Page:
The delinquency rate for U.S. commercial real estate (CRE) loans backing CMBS fell 36 basis points in August to 9.52%.
This marks the second largest drop since the beginning of the credit crisis in 2008 and the third time the rate has dropped in the past four months, according to Trepp.
This news should bode well for the CMBS, which has suffered a number of hits this summer from lenders pulling back, a failed deal closing, and concerns over the deterioration of European banks and the U.S. economy.
"The drop in CMBS delinquencies in August appears to be the first piece of good news for the market in a while," Trepp analysts explained.
The good reading, they said, comes from a shift in the way some special servicers have been reporting data.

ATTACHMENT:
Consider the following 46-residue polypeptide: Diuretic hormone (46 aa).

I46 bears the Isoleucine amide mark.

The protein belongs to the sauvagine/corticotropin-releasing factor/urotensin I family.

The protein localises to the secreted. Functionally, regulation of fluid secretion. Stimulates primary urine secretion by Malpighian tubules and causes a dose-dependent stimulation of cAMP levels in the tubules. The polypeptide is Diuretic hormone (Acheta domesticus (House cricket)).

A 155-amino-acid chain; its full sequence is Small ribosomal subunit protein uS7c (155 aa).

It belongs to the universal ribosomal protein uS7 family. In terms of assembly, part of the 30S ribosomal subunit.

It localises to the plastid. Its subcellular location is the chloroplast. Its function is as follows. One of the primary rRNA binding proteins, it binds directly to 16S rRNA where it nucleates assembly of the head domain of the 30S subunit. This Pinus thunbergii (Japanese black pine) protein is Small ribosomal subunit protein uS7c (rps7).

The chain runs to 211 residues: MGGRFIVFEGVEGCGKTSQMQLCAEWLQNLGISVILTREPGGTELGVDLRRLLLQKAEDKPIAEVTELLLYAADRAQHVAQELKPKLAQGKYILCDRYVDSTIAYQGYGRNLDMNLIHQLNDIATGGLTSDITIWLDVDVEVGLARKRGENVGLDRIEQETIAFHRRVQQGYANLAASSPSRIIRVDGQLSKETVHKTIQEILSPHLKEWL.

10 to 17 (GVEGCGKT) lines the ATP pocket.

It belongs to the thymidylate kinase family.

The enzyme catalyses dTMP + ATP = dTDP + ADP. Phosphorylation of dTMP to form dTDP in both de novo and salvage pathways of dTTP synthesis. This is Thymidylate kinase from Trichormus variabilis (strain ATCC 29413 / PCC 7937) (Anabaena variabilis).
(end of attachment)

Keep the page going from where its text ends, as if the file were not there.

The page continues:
In July, special servicers started to flag many "dual-tracked loans," those in which the special servicer was pursing both a modification and a foreclosure strategy, as having a workout code of "in foreclosure." This caused the rate to spike sharply for that month.
In August, the special servicer walked backed many of these re-classifications, putting some downward pressure on the rate.
According to Trepp, the percentage of loans seriously delinquent (60+ days in foreclosure, REO, or non-performing balloons) is now 8.79%. By that measure, the rate was down 35 basis points. Overall U.S. delinquency rate falls to 9.52%, a decrease of 36 basis points.
"If defeased loans were taken out of the equation, the overall delinquency rate would be 9.98%, down 40 basis points from July 2011," Trepp analysts said.